You do know "The Ghost" is fiction, don't you?

  • rate this

    Comment number 110.

    Cameron lied, and should be criticised for such, but Blair's asinine PFI is the ultimate reason the NHS is haemorrhaging money to begin with. All the other complaints (health tourism, funding being spent on the wrong things, bureaucracy etc) are valid, but all would be manageable were it not for Tony Blair, the biggest traitor this country has ever seen.

  • rate this

    Comment number 109.

    Contact sports yes - pay premium,

    Insurance premiums would be paid over a life-time. Therefore the older you are the more you will have paid in. Obviously a change of this magnitude would require many many years to phase in.

    There would be a variety of policies available as there is now for life insurance.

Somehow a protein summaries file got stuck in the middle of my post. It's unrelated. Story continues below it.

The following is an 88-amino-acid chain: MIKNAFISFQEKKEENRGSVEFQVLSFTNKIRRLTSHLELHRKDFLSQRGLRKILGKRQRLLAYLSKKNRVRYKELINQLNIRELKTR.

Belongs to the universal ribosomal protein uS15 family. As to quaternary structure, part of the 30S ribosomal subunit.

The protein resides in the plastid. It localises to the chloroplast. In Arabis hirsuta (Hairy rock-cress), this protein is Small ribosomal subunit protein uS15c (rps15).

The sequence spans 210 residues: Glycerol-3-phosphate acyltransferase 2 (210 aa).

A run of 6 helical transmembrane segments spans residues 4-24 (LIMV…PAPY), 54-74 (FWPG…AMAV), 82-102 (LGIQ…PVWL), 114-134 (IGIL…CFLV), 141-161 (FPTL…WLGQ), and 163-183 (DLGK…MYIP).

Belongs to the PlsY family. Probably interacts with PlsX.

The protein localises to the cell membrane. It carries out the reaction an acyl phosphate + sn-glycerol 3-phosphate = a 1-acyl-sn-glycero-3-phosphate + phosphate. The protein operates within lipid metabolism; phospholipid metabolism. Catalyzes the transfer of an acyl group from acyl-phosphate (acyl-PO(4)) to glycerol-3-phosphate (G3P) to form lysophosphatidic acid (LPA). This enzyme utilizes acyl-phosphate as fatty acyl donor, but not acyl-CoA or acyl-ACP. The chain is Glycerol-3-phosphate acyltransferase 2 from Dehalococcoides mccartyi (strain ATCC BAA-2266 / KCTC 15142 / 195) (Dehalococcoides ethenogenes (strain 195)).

Genetic screening would have to be illegal.

  • rate this

    Comment number 108.


    How much do you think that insurance premiums are for the old, with or without a history of illness? How many exclusions in their policies do you think there would be?

    The old also don't generally pay tax or receive much income, so it would all be a huge cost to them.

    Should those with a genetic predisposition to illness also pay more? Should those who play contact sports?

  • rate this

    Comment number 107.

    Slow day at work? What is that then?

  • rate this

    Comment number 106.

    @ 101

    Your attempt at sarcasm rather affirms my point. In a private system the user pays for his/her risk. Why is that anti-social?